Those coinfected with hepatitis C virus (HCV) and HIV achieved real-world success rates with the HCV treatment Harvoni (ledipasvir/sofosbuvir) similar to those seen in a major clinical trial, Healio reports. Results from a study of 140 HIV/HCV-coinfected individuals treated with Harvoni, with or without ribavirin, were presented at Digestive Disease Week 2016 in San Diego.
The participants started treatment between October 2014 and March 2015 and took Harvoni for eight (5 percent), 12 (75 percent) or 24 (20 percent) weeks.
Fifty-nine percent of the participants received treatment from a community site, 73 percent were African American, 46 percent were hep C–treatment experienced and 35 percent had cirrhosis. One in five of them had a high viral load upon beginning treatment, greater than 6 million international units per milliliter.
All of those treated for eight weeks achieved a sustained virologic response 12 weeks after completing therapy (SVR12, considered a cure). Ninety-eight percent of those treated for 12 weeks and 97 percent of those treated for 24 weeks were cured.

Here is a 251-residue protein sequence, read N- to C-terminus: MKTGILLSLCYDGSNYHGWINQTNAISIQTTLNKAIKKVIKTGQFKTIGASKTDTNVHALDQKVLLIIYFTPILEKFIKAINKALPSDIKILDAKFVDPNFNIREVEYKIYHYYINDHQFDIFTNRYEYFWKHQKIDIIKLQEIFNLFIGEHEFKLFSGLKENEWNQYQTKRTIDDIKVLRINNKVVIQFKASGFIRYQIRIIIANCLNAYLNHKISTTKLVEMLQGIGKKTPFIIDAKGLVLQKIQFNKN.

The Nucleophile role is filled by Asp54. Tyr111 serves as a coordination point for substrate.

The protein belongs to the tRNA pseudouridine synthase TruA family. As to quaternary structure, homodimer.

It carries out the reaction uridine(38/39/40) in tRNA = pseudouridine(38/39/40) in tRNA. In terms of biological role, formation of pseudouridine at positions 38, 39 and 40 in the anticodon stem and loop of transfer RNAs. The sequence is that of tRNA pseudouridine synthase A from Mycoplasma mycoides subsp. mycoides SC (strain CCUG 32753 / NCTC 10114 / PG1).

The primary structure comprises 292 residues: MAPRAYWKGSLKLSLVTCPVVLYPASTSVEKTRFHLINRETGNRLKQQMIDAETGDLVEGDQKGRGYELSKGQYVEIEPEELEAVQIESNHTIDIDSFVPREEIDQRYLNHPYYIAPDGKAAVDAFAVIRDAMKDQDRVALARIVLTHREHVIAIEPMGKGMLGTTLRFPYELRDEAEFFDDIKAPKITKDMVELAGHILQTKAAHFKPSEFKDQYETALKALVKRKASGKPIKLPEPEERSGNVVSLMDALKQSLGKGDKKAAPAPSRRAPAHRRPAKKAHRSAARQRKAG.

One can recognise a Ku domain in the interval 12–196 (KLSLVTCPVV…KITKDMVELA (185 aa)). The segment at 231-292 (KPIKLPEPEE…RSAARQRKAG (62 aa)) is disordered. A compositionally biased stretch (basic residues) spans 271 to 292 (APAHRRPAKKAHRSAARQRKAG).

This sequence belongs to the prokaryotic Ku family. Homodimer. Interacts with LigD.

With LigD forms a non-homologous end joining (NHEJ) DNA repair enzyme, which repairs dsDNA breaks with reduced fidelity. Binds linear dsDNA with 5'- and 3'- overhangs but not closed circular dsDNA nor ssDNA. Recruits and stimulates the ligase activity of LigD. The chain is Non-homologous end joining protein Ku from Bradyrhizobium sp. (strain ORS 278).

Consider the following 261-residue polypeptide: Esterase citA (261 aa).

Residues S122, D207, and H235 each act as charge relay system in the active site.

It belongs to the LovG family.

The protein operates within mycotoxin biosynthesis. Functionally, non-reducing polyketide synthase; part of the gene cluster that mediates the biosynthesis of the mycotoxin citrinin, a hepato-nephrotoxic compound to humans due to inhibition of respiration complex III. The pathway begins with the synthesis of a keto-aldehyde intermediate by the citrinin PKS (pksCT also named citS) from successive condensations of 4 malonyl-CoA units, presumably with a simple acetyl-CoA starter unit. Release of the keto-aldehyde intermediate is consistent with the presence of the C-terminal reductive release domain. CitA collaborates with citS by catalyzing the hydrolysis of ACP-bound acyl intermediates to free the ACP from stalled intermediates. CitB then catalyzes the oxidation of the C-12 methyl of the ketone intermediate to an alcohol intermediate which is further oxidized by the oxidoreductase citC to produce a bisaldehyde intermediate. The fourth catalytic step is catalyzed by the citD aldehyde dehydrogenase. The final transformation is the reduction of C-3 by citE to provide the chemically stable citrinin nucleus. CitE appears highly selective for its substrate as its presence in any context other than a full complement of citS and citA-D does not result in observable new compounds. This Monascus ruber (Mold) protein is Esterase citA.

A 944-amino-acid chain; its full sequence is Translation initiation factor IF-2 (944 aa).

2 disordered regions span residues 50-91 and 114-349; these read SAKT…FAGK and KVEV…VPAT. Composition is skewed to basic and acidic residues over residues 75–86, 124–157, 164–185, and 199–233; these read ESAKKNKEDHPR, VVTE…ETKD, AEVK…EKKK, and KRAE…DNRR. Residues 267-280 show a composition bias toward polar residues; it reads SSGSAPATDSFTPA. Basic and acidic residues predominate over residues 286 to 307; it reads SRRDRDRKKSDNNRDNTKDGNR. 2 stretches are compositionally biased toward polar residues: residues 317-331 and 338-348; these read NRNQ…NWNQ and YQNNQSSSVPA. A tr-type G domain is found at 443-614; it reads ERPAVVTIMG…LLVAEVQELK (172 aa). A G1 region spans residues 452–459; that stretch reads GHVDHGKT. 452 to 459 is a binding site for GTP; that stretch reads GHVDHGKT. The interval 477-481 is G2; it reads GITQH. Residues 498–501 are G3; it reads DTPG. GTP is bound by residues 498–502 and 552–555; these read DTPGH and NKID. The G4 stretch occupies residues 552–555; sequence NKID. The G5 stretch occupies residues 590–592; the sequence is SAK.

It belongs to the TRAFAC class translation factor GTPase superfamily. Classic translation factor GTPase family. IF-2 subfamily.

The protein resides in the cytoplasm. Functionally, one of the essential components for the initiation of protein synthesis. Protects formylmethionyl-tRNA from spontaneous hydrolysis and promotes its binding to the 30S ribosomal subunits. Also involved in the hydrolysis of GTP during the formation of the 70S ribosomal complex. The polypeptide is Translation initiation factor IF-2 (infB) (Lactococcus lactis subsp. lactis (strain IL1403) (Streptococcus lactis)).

All of those with cirrhosis were cured, as were 98 percent of the treatment-experienced participants without cirrhosis and 100 percent of the treatment-naive participants without cirrhosis. All of those with genotype 1a were cured, as were 95 percent of those with genotype 1b who had an initial hep C viral load of less than 6 million IU/mL and 100 percent of those with genotype 1b with a viral load greater than that.
All of those taking a proton pump inhibitor were cured, as were 99 percent of those who were not.
Ninety-seven percent of the African-American participants were cured, as were 100 percent of the nonblack participants.
Having a platelet count of less than 100,000 and having genotype 1b were each associated with a lower likelihood of a cure. However, there were few people in the study with genotype 1b, and its apparent effect on the likelihood of a cure was small.
The researchers concluded that Harvoni’s real-world effectiveness was comparable to that seen in the Phase III ION-4 trial.
To read the Healio article, click here.